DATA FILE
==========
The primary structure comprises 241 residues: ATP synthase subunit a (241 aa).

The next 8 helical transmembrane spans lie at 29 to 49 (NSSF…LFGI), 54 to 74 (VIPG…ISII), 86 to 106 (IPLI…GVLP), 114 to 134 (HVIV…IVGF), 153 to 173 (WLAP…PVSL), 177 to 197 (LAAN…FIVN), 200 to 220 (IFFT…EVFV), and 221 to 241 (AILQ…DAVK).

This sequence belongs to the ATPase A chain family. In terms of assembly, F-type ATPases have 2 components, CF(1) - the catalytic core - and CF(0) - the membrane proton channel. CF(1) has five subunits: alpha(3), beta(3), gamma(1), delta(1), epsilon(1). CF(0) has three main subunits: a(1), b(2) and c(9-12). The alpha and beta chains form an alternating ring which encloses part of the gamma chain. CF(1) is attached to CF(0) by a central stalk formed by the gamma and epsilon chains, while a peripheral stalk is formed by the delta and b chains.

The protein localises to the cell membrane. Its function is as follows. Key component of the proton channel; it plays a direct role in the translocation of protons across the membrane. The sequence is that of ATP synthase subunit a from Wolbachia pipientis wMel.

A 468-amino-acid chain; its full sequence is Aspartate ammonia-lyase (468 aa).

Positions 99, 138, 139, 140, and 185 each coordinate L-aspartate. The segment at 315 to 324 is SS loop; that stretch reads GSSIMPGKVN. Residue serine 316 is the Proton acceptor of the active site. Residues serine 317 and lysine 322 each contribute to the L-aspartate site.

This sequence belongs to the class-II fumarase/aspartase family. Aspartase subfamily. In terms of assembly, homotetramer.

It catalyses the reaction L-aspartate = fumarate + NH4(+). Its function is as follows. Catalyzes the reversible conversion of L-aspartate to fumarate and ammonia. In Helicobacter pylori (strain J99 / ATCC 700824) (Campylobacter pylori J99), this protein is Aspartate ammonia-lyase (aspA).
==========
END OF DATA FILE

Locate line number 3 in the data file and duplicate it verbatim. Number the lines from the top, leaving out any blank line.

This sequence belongs to the ATPase A chain family. In terms of assembly, F-type ATPases have 2 components, CF(1) - the catalytic core - and CF(0) - the membrane proton channel. CF(1) has five subunits: alpha(3), beta(3), gamma(1), delta(1), epsilon(1). CF(0) has three main subunits: a(1), b(2) and c(9-12). The alpha and beta chains form an alternating ring which encloses part of the gamma chain. CF(1) is attached to CF(0) by a central stalk formed by the gamma and epsilon chains, while a peripheral stalk is formed by the delta and b chains.